Mumbai Diaries 11/26
originator – Nikhil Advani
spit – Mohit Raina, Konkona Sincharma, Tina Desai, Shriya Dhanwanthari, Natasha Paradwaj, Satyajit Dubey, Mronmai Deshpande, Prakash Belwadi
A ground-level look at a national tragedy, The Mumbai Diary 26/11 is perhaps the best thing Nikhil Advani has ever done. This is not to say he set himself a high standard – we are, after all, talking about the man who directed Delhi Safari and Katie Patti, And Creating an Empire – But The Mumbai Diaries is a powerful show by all accounts, particularly Indian.
It’s no secret that in a rush to fill some sort of creative (and market) void during the pandemic era, banners in India seem to have lit up every semi-formed idea ironed out from under their doors, sacrificing storytelling at the altar of commerce without a second thought.
Watch the trailer for ‘Mumbai Diaries 26/11’:
The sensibilities of Mumbai Diaries, as with all of Advani’s work, are strongly prevalent, but there is an air of sophistication in the film industry that we don’t often see in local broadcast projects. Except for a few, of course. Basically the story of One Long Day set during the Mumbai terrorist attacks of 26/11, the eight-episode drama is broad in scope, but largely confined to the fictional emergency room of Bombay General Hospital, led by reckless doctor Kaushik Oberoi (Mohit Raina) ).
The fascinating pilot episode also introduces three freshmen on their first day on the job, a passionate social worker named Chitra Das (Konkona Sincharma, exceptional, as usual), assorted cops (determined and honest), and a reckless boss who must maintain order in a time of crisis and dozens of patients in need. to medical care. Meanwhile, a few blocks away in the Taj Hotel (they gave it another name here), Doctor Oberoi’s wife Ananya is stuck in the middle of a siege.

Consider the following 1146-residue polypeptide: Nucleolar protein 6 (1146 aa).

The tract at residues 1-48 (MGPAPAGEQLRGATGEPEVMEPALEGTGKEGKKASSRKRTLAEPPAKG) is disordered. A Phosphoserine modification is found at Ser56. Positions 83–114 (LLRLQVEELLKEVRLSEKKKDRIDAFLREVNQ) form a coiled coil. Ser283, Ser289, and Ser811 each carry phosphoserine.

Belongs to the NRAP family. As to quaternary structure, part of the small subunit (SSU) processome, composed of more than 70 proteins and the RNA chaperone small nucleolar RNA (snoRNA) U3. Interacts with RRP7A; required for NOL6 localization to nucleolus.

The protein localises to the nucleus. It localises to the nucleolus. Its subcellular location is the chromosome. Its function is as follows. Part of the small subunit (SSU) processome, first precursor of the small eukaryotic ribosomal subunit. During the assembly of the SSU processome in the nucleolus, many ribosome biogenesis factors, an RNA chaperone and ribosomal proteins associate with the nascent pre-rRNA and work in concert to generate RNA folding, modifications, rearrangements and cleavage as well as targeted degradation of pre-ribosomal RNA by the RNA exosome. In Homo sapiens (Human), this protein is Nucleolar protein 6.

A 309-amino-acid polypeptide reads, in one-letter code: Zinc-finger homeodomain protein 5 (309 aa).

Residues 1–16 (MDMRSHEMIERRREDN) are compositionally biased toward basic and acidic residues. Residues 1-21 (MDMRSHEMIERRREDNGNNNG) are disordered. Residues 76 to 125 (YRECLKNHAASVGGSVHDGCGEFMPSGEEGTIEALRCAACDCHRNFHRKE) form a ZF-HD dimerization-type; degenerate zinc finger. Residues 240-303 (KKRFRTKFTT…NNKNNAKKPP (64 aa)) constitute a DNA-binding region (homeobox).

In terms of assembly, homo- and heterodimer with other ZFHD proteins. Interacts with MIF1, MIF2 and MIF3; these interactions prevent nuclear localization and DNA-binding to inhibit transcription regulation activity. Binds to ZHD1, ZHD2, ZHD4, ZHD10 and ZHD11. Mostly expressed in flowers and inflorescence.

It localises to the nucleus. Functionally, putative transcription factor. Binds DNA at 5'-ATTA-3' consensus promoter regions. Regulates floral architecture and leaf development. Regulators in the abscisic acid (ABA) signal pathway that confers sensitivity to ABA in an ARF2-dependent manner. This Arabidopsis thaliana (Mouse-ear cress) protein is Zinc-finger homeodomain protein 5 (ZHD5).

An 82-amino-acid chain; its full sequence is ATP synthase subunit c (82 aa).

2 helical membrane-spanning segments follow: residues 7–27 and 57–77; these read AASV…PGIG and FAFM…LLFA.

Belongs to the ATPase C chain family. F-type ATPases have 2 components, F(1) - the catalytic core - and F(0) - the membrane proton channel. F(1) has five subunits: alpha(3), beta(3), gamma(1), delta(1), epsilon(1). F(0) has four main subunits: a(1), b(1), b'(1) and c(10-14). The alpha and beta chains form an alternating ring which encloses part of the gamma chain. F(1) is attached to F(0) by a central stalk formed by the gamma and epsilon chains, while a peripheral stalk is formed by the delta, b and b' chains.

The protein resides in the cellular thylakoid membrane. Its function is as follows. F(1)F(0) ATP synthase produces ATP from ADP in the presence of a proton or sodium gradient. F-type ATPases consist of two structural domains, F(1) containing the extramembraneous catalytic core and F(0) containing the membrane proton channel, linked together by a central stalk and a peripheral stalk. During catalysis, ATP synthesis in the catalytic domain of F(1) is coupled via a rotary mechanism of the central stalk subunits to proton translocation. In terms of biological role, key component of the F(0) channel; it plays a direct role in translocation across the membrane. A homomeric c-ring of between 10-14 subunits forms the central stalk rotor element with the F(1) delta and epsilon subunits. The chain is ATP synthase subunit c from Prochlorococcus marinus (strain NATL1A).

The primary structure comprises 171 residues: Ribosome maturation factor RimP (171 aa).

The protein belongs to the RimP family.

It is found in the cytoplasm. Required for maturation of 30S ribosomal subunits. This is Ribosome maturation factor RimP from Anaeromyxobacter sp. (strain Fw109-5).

Easily the show’s biggest achievement is how well it stars not only Dr. Oberoi and Chitra Das – Raina and Sensharma have helped deliver deeply felt performances – but also supporting secondary characters such as security guard Vasu, and Samarth, the hospital’s hard-working handyman. . Boil to the surface in the wake of the attacks.
After suffering a huge personal loss, Samarth attacks the floundering resident doctor behind the ears, insulting Mirza, for being wholly Muslim. Their intense encounters over the course of a turbulent night culminate in a scene so laughable that you’ll wonder whether you should admire the boldness of the storytelling or catch Advani and co-director Nikhil’s simplistic take on the decades-old conflict.
In a move that could be described as stunningly bold or foolish (you decide), The Mumbai Diaries, towards the latter half, decided to deviate from the documented facts, bragging in the area of Tarantino’s revisionist history. It’s unclear why he chose to swing so wild, especially since he was already landing all his punches. The show squanders about two episodes on this fanciful nonsense, concluding with a 35-minute episode that’s little more than a pointless footer.